Geddy Lee Details Rush’s ‘Cocaine Years’: ‘Coke Was Everywhere’

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Nearly five decades after Rush’s debut album, Geddy Lee’s new autobiography “My Effin’ Life” and his interview with Rolling Stone Music Now podcast reveal intriguing aspects of his life with the band.

Lee, the charismatic frontman, bassist, and keyboardist of Rush, alongside guitarist Alex Lifeson and the late drummer Neil Peart, has shared insights into their experiences, from hash oil-induced hallucinations during the making of 1975’s “Caress of Steel” to the band’s handling of fame and substance use.

In “Caress of Steel”, Lee recalls the band being so influenced by hash oil that they perceived reverb in the music that wasn’t actually there. This experience, he notes, was a cautionary tale about the risks of drug use while working on serious music. He also describes an unnerving incident of playing a gig on acid, which he regards as one of his worst experiences, teaching him never to mix serious performance with substance use.

The late Seventies and early Eighties marked Lee’s brief encounter with cocaine, a period he refers to as the “cocaine years”. This was the only time when substance use intersected with Rush’s performances. Lee candidly speaks about the prevalence of cocaine during this era, noting its insidious nature and how it affected the entire crew. He credits his upbringing for his eventual realization of the need to stop using cocaine.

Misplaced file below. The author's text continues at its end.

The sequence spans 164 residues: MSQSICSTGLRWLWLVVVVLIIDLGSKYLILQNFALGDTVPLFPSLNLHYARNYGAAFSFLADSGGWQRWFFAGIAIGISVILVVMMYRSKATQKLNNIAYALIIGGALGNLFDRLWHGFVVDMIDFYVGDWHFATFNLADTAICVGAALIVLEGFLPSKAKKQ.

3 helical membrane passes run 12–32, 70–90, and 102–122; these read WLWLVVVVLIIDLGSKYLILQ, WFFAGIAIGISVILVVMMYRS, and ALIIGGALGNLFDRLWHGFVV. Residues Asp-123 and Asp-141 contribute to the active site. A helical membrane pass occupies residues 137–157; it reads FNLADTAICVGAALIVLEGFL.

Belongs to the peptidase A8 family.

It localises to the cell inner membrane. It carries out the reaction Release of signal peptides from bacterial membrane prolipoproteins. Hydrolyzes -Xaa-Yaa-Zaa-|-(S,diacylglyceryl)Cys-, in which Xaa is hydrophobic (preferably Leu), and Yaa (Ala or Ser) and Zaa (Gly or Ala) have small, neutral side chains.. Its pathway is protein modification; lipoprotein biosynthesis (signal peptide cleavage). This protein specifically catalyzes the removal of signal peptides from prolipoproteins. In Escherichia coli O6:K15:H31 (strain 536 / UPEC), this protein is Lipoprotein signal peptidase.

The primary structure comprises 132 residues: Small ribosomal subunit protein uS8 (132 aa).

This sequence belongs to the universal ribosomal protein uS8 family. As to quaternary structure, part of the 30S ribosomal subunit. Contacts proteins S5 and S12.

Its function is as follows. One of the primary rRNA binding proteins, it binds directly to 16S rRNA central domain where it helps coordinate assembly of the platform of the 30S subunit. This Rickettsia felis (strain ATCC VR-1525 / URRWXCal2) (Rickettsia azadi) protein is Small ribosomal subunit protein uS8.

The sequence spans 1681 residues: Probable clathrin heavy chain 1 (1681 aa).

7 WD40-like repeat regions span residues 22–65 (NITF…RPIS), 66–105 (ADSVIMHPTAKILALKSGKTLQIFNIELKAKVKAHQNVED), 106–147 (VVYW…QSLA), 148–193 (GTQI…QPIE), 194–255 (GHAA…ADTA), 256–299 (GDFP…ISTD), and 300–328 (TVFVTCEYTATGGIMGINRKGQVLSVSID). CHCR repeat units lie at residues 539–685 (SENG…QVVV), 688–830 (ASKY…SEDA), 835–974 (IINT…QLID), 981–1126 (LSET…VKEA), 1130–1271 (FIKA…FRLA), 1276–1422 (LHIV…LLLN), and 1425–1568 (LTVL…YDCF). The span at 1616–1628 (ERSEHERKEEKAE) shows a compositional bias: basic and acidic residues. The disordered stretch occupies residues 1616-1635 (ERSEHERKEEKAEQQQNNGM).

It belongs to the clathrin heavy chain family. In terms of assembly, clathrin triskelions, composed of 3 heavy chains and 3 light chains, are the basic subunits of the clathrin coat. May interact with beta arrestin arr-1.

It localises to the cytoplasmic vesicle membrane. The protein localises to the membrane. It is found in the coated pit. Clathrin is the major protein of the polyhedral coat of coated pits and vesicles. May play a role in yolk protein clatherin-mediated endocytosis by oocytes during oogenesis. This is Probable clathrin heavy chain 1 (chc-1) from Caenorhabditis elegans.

“Like, during the drum solo, you do a line. I really didn’t do any coke before a gig because I could feel it in my throat, and that was hard on my voice,” Lee said. “Occasionally, maybe after sound check, you might do a bump and then you get on with your day, but it was mostly towards the end of the night when you felt like you had earned a bit of a reward [laughs], so you’d get high.

But it’s an insidious drug, and it really moves quietly and quickly through an entire crew, an entire organization. It was very dangerous, and it took me a while before I realized the trap I’d slipped into. Thankfully, I was well brought-up by my mom. I realized, ‘I’m behaving like a losing dog here. I have to stop.’”

Elsewhere, Lee spoke to Toronto Life, detailing the drug use he was involved with. Talking about what drugs he was ingesting, he says:

“You mean, what drugs were we doing? Honestly, it was strange living out of a bus. We once played 23 cities in 23 nights. At that point, we were doing a lot of cocaine just to keep the energy up. In terms of wild nights, when a band stays in a town for two days you can bet there’s going to be an intense amount of drinking.

When we would open for bigger bands, people were constantly spraying beer and pie-ing each other in the face. One time, we pied Kiss in the face and they did the same to us. The hotel we stayed in got totally trashed. Someone took a giant potted plant and threw it over the balcony. They could have killed someone! But it was what you were supposed to do, I guess.”